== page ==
Issue #21-2 | February 28, 2013

Does apportionment rule extend to trade secrets cases?

Case analysis: Versata Software, Inc. v. Internet Brands, Inc., 2012 U.S. Dist. LEXIS 145020 (Oct. 9, 2012)

Background: Both the plaintiff and defendant sold software to large automobile manufacturers that permitted customers to comparison shop for cars online. After the plaintiff lost its contract with Chrysler to the defendant, it sued for patent infringement related to the software technology. In response, the defendant countersued for theft of trade secrets and breach of contract, claiming it owned the critical comparison-enabling components of the software and calculating damages based on the plaintiff’s continuing contracts with Toyota.

Expert testimony: In assessing damages for a jury trial, the defendant’s expert reviewed various documents related to the plaintiff’s work for Toyota, including contracts and financial and business records related to income from the contracts and licenses for the software. He also looked at industry research that both parties had conducted, including market and consumer studies, and drew on his prior experience working with automobile manufacturers and service providers, including Toyota. (He noted one document “highlighted” the plaintiff’s need for the comparison component of the software.) An additional technical expert for the defendant testified how the plaintiff used the component in preparing its software products for Toyota.

Based on this review, the damages expert testified that the comparison functionality was the basis for Toyota’s purchase of the plaintiff’s software and that the defendant was entitled to all of the profits from related contracts, which amounted to $2 million. If the jury was not prepared to accept the proposition, he still believed that “not less than 50%” of those profits was attributable to the plaintiff’s theft. Notably, the plaintiff cross-examined the expert, but did not present its own expert to calculate damages for the alleged trade secret theft.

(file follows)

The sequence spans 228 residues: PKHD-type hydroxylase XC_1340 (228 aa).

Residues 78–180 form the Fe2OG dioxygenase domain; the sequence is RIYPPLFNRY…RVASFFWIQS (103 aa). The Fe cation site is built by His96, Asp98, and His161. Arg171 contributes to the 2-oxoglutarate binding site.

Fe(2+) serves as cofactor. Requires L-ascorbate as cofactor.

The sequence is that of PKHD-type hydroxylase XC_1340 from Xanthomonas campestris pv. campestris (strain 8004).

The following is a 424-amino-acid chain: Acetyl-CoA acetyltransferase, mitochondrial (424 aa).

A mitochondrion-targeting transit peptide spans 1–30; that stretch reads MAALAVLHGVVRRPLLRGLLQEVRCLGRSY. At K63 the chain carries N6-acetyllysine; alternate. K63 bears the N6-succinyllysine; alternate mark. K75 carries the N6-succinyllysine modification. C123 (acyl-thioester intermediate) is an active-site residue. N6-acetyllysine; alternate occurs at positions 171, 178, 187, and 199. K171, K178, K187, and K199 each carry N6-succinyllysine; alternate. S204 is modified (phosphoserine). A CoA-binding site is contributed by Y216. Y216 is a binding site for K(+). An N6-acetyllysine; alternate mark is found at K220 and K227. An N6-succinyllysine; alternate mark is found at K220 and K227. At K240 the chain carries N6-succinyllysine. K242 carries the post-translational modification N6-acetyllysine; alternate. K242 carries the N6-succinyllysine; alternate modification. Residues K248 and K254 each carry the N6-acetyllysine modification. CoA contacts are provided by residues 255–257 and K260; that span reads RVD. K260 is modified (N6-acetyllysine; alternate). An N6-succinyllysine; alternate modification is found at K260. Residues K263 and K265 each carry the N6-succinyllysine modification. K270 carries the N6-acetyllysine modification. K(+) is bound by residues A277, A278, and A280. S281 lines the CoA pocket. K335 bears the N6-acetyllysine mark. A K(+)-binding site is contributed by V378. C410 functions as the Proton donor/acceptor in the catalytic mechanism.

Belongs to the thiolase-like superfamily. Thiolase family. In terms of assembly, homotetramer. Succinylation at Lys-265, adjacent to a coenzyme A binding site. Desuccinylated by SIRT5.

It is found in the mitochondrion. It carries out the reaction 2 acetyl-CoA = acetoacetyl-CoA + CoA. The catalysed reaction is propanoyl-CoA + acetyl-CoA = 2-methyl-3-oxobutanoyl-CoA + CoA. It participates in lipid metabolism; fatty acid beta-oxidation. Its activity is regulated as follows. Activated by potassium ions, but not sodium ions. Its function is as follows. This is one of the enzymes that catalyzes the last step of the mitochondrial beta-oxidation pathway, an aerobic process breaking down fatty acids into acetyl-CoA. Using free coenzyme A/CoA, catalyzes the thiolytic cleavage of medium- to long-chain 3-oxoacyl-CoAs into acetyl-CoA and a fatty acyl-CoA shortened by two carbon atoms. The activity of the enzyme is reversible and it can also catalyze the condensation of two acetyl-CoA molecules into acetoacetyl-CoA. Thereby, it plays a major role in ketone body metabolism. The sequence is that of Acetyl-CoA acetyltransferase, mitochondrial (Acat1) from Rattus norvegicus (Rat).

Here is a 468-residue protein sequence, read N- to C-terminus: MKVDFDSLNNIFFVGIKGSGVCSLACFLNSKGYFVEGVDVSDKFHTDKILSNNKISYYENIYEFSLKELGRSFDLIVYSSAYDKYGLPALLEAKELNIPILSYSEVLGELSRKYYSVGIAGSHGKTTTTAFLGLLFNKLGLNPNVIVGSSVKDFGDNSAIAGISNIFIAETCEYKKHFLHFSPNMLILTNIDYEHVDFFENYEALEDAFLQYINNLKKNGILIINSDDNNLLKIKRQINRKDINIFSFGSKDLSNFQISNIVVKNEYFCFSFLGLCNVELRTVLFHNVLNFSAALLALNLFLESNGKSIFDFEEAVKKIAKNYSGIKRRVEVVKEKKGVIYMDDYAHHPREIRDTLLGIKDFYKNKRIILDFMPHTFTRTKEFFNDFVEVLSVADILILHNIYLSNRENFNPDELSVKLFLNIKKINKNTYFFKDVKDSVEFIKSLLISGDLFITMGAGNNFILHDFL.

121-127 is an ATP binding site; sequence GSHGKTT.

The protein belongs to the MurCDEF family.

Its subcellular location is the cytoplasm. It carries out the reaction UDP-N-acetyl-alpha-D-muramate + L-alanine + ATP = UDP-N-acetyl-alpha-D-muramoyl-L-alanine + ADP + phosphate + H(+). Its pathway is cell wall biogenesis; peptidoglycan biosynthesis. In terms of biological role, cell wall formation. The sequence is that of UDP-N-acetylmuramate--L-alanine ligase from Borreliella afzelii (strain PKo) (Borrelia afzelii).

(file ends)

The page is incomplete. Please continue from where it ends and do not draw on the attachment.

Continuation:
Trial court verdict: After the defendant vigorously contested the patent infringement claims on the basis of invalidity and anticipation, the jury returned entirely in the defendant’s favor of $2 million, and the plaintiff appealed.

Appeal: As a preliminary matter, the plaintiff argued that the defendant’s expert incorrectly applied all of its revenues from the Toyota contracts, in violation of the entire market value rule (EMVR). Borrowing the rule from federal patent law, which permits recovery of damages based on the entire value of the accused product if the patented feature drives consumer demand, the plaintiff claimed the expert’s evidence “was not up to the task.” That is, he never showed that the basis for Toyota’s interest in the plaintiff’s software was the trade secret component and failed to prove that all of the profits from the Toyota contract were attributable to the same. At a minimum, the plaintiff maintained the expert should have apportioned the amount of profits that were due directly from the stolen technology.

Importantly, the plaintiff did not cite any legal authority or case precedent for its argument to apply the EMVR to trade secret cases. “In any event,” the court said, “all that is at issue here is whether the evidence supports the jury’s finding that [the defendant’s] trade secret[s] were of sufficient importance to [the plaintiff’s] work on the Toyota project” for its award of all of the profits to be appropriate.

To determine this narrower issue, the court acknowledged generally the financial documents and market/industry surveys that the defendant’s expert relied on, noting in particular that the plaintiff was free to explore any of their shortcomings on cross-examination. Similarly, the plaintiff had “ample” opportunity to point out any flaws in the expert’s calculations as well as any alleged inconsistencies in his offering a lesser amount. Finally, the plaintiff could have had an expert offer an alternative measure of misappropriation damages, but chose not to. “At the end of the day, the jury apparently chose to believe” the testimony of the defendant’s expert, “which it was entitled to do,” the court said, and affirmed the $2 million award.

Read the text of the decision in BVLaw.

Final rules and guidance to implement first-inventor-to-file provision

The USPTO has published final rules and guidance in the Federal Register implementing the first-inventor-to-file provision. This provision becomes effective on March 16, 2013.